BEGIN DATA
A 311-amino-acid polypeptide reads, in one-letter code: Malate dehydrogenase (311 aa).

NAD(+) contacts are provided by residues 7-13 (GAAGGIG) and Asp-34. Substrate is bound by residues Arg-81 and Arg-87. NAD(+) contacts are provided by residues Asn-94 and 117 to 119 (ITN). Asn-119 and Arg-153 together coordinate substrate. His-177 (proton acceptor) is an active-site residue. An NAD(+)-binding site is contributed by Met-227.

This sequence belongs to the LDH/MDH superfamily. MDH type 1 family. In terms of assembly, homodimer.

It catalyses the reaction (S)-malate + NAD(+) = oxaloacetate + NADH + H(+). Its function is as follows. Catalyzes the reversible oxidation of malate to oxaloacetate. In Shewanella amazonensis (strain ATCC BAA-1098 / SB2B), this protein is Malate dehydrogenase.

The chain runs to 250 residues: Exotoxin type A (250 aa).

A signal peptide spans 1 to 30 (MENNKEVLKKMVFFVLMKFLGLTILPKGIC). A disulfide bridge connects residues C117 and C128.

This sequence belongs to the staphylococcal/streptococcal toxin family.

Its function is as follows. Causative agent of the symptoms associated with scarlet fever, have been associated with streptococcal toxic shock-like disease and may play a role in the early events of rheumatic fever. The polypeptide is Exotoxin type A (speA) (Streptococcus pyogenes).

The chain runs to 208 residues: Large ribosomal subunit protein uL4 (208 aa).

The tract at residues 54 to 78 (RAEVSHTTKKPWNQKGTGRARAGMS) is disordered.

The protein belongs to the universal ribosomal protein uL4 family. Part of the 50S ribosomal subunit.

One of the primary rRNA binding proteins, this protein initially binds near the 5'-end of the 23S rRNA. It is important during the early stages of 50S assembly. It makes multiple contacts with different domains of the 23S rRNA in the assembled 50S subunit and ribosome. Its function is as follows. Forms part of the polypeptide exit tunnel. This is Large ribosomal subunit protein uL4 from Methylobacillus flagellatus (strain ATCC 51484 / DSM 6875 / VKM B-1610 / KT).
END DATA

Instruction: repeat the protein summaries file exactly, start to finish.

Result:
A 311-amino-acid polypeptide reads, in one-letter code: Malate dehydrogenase (311 aa).

NAD(+) contacts are provided by residues 7-13 (GAAGGIG) and Asp-34. Substrate is bound by residues Arg-81 and Arg-87. NAD(+) contacts are provided by residues Asn-94 and 117 to 119 (ITN). Asn-119 and Arg-153 together coordinate substrate. His-177 (proton acceptor) is an active-site residue. An NAD(+)-binding site is contributed by Met-227.

This sequence belongs to the LDH/MDH superfamily. MDH type 1 family. In terms of assembly, homodimer.

It catalyses the reaction (S)-malate + NAD(+) = oxaloacetate + NADH + H(+). Its function is as follows. Catalyzes the reversible oxidation of malate to oxaloacetate. In Shewanella amazonensis (strain ATCC BAA-1098 / SB2B), this protein is Malate dehydrogenase.

The chain runs to 250 residues: Exotoxin type A (250 aa).

A signal peptide spans 1 to 30 (MENNKEVLKKMVFFVLMKFLGLTILPKGIC). A disulfide bridge connects residues C117 and C128.

This sequence belongs to the staphylococcal/streptococcal toxin family.

Its function is as follows. Causative agent of the symptoms associated with scarlet fever, have been associated with streptococcal toxic shock-like disease and may play a role in the early events of rheumatic fever. The polypeptide is Exotoxin type A (speA) (Streptococcus pyogenes).

The chain runs to 208 residues: Large ribosomal subunit protein uL4 (208 aa).

The tract at residues 54 to 78 (RAEVSHTTKKPWNQKGTGRARAGMS) is disordered.

The protein belongs to the universal ribosomal protein uL4 family. Part of the 50S ribosomal subunit.

One of the primary rRNA binding proteins, this protein initially binds near the 5'-end of the 23S rRNA. It is important during the early stages of 50S assembly. It makes multiple contacts with different domains of the 23S rRNA in the assembled 50S subunit and ribosome. Its function is as follows. Forms part of the polypeptide exit tunnel. This is Large ribosomal subunit protein uL4 from Methylobacillus flagellatus (strain ATCC 51484 / DSM 6875 / VKM B-1610 / KT).